Posts Tagged ‘prayer’

Centering, Words, and “Das Vaterunser”

Sunday, December 20th, 2020

M. Basil Pennington, the late Cistercian monk who encouraged and guided many in the devotional practice of “Centering Prayer,” urges in his writings that readers (and pray-ers) focus on a “sacred word” in Centering Prayer sessions.

When focusing on a special word, I almost always reach for my dictionary as encouraged by a gentle college professor of psychology who insisted students learn to “read” dictionaries; that is, to delve into not only definitions, but etymologies, synonyms and antonyms, and the subtle distinction of manifold forms and usages of the words (including translations of those words).

I think I can confidently say this professor believed “every” word is sacred.

As a native Hungarian and fluent speaker of German, Dr. Theodore Thass-Thienemann had been pressed into instructing classes in that tongue, and he urged those he taught into a tiny exercise of centering by demanding every class of German begin with a unison recitation—Auf Deutsch—of The Lord’s Prayer (The “Our Father”; in German, “Das Vaterunser”).

Many years after I finished college, I learned of this mentor’s death, and his 1985 obituary noted he had been trained not only in psychology but in linguistics. By that time, thanks to him, I had become an avid dictionary-devotee.

I’m still relearning his lessons, and I’ve come to believe, as he instilled in me, that every word is sacred. Thanks be to God!




Attacking Blogger’s Block: Meet an Inspiring Guide

Saturday, November 14th, 2020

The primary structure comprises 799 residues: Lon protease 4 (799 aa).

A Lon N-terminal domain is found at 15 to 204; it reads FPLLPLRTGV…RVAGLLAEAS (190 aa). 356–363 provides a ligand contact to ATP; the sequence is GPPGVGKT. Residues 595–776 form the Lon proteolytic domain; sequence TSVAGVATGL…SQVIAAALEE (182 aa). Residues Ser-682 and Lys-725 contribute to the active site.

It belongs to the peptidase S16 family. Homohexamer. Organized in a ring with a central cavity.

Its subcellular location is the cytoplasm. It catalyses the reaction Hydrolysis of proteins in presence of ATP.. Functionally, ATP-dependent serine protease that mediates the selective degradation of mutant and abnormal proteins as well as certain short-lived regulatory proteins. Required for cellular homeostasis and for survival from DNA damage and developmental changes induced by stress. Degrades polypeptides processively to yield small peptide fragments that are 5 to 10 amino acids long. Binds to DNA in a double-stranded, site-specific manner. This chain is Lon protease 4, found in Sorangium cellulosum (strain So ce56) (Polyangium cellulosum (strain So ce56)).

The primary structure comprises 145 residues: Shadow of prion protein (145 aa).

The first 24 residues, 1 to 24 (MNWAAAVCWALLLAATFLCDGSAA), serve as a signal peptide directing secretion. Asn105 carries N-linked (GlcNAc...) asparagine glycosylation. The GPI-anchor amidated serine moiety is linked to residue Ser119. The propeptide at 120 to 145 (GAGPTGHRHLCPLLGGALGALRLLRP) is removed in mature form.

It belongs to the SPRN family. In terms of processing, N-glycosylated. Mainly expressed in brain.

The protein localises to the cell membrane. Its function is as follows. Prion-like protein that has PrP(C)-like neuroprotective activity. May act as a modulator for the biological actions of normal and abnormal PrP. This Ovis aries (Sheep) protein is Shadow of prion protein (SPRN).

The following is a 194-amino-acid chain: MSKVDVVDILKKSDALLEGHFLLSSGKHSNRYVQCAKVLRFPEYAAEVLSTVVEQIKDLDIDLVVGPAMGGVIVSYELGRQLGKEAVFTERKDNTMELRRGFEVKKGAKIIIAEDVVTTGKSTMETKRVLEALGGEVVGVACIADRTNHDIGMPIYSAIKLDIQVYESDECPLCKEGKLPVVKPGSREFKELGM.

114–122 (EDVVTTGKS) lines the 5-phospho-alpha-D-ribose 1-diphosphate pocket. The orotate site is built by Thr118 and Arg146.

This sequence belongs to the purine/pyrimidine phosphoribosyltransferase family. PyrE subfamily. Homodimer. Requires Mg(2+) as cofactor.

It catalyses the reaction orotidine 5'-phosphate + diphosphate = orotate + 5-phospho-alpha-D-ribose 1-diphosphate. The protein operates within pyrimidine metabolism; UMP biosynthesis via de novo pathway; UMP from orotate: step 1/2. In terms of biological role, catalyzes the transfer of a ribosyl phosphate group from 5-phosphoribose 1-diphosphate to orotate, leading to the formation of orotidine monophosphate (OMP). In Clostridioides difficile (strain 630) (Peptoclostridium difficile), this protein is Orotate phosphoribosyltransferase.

You might note the non-existence of my October entries. My last posting to this blog was on September 17, a whopping 58 days ago (an eon in blogging lives!)

In the midst of COVID19, when one practicing social distancing and attempting to self-quarantine could expect time to blog would become plentiful and the impulse to put words into print would manifest itself explosively, I have failed to organize a single entry to post for two months. I might be overdoing my championing of faith at ease.

I don’t blame the pandemic, however, for my stalled pen; it seems I have been jotting lots of notes to myself, but simply have not organized anything I wish to bestow with ether wings.

So, I’m taking a simple route here in posting advice to myself, focusing on one particular note of inspiration.

Anyone stumbling into my posts over the past 13 years will discover I saunter in the direction of leisurely musings dominated by a desire to become better at poetry and prayer. Thus, I searched my notebooks for inspiration.

It was at this point during my pandemic-induced scrapbook searchings that Marilyn dropped into my life.

She didn’t arrive in any scurrilous manner you might think I’m leaning into; nevertheless, she has awakened me, taught me, and is slowly guiding my reading, writing, and spiritual travels, largely by modeling in her writings the wonder and beauty of bringing words to life (and, more specifically, by bringing life to words).

Enough of my snarky fantasy. You should read for yourself the writings of Marilyn Chandler McEntyre to understand better my pedestrian meanderings.